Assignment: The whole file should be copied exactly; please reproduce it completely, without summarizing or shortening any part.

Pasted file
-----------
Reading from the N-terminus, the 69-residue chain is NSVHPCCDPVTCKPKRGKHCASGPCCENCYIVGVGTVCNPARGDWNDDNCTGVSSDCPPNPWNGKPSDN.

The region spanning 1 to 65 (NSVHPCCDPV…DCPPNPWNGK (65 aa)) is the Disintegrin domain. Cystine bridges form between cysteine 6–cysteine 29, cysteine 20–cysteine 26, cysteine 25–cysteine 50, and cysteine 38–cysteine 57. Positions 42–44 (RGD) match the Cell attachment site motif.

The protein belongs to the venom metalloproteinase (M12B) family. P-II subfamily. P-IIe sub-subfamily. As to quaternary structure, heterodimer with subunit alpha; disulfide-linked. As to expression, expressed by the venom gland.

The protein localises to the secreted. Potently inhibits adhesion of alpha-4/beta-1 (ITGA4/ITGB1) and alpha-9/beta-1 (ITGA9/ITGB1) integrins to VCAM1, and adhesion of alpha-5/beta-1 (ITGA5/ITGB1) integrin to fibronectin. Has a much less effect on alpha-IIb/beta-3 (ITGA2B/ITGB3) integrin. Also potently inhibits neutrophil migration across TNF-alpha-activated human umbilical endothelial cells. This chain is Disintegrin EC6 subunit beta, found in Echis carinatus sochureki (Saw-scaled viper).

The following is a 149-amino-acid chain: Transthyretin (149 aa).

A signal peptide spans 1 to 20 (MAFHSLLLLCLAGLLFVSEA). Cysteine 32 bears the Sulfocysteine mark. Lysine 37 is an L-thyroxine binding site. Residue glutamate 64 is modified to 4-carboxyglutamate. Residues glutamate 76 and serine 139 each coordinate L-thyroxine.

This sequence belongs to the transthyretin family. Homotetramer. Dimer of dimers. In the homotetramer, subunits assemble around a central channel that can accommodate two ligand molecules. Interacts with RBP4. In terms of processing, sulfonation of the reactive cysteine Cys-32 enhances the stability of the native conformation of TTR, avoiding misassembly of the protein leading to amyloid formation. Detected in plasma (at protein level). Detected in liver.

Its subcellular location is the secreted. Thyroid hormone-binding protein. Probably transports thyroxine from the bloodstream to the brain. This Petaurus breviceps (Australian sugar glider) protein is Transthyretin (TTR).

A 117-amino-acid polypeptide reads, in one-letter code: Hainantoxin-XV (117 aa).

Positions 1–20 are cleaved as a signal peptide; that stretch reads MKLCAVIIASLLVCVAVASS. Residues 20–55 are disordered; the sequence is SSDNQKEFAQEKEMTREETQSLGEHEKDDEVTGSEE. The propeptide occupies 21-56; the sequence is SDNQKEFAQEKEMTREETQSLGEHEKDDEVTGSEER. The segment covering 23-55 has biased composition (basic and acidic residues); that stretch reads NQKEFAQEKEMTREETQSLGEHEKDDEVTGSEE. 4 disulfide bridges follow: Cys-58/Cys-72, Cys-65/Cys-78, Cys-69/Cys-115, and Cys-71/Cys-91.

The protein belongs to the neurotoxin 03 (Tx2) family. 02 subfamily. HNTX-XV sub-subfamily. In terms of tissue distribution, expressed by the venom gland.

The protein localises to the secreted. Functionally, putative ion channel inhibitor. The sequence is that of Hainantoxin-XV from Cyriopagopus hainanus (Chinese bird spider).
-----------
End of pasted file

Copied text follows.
Reading from the N-terminus, the 69-residue chain is NSVHPCCDPVTCKPKRGKHCASGPCCENCYIVGVGTVCNPARGDWNDDNCTGVSSDCPPNPWNGKPSDN.

The region spanning 1 to 65 (NSVHPCCDPV…DCPPNPWNGK (65 aa)) is the Disintegrin domain. Cystine bridges form between cysteine 6–cysteine 29, cysteine 20–cysteine 26, cysteine 25–cysteine 50, and cysteine 38–cysteine 57. Positions 42–44 (RGD) match the Cell attachment site motif.

The protein belongs to the venom metalloproteinase (M12B) family. P-II subfamily. P-IIe sub-subfamily. As to quaternary structure, heterodimer with subunit alpha; disulfide-linked. As to expression, expressed by the venom gland.

The protein localises to the secreted. Potently inhibits adhesion of alpha-4/beta-1 (ITGA4/ITGB1) and alpha-9/beta-1 (ITGA9/ITGB1) integrins to VCAM1, and adhesion of alpha-5/beta-1 (ITGA5/ITGB1) integrin to fibronectin. Has a much less effect on alpha-IIb/beta-3 (ITGA2B/ITGB3) integrin. Also potently inhibits neutrophil migration across TNF-alpha-activated human umbilical endothelial cells. This chain is Disintegrin EC6 subunit beta, found in Echis carinatus sochureki (Saw-scaled viper).

The following is a 149-amino-acid chain: Transthyretin (149 aa).

A signal peptide spans 1 to 20 (MAFHSLLLLCLAGLLFVSEA). Cysteine 32 bears the Sulfocysteine mark. Lysine 37 is an L-thyroxine binding site. Residue glutamate 64 is modified to 4-carboxyglutamate. Residues glutamate 76 and serine 139 each coordinate L-thyroxine.

This sequence belongs to the transthyretin family. Homotetramer. Dimer of dimers. In the homotetramer, subunits assemble around a central channel that can accommodate two ligand molecules. Interacts with RBP4. In terms of processing, sulfonation of the reactive cysteine Cys-32 enhances the stability of the native conformation of TTR, avoiding misassembly of the protein leading to amyloid formation. Detected in plasma (at protein level). Detected in liver.

Its subcellular location is the secreted. Thyroid hormone-binding protein. Probably transports thyroxine from the bloodstream to the brain. This Petaurus breviceps (Australian sugar glider) protein is Transthyretin (TTR).

A 117-amino-acid polypeptide reads, in one-letter code: Hainantoxin-XV (117 aa).

Positions 1–20 are cleaved as a signal peptide; that stretch reads MKLCAVIIASLLVCVAVASS. Residues 20–55 are disordered; the sequence is SSDNQKEFAQEKEMTREETQSLGEHEKDDEVTGSEE. The propeptide occupies 21-56; the sequence is SDNQKEFAQEKEMTREETQSLGEHEKDDEVTGSEER. The segment covering 23-55 has biased composition (basic and acidic residues); that stretch reads NQKEFAQEKEMTREETQSLGEHEKDDEVTGSEE. 4 disulfide bridges follow: Cys-58/Cys-72, Cys-65/Cys-78, Cys-69/Cys-115, and Cys-71/Cys-91.

The protein belongs to the neurotoxin 03 (Tx2) family. 02 subfamily. HNTX-XV sub-subfamily. In terms of tissue distribution, expressed by the venom gland.

The protein localises to the secreted. Functionally, putative ion channel inhibitor. The sequence is that of Hainantoxin-XV from Cyriopagopus hainanus (Chinese bird spider).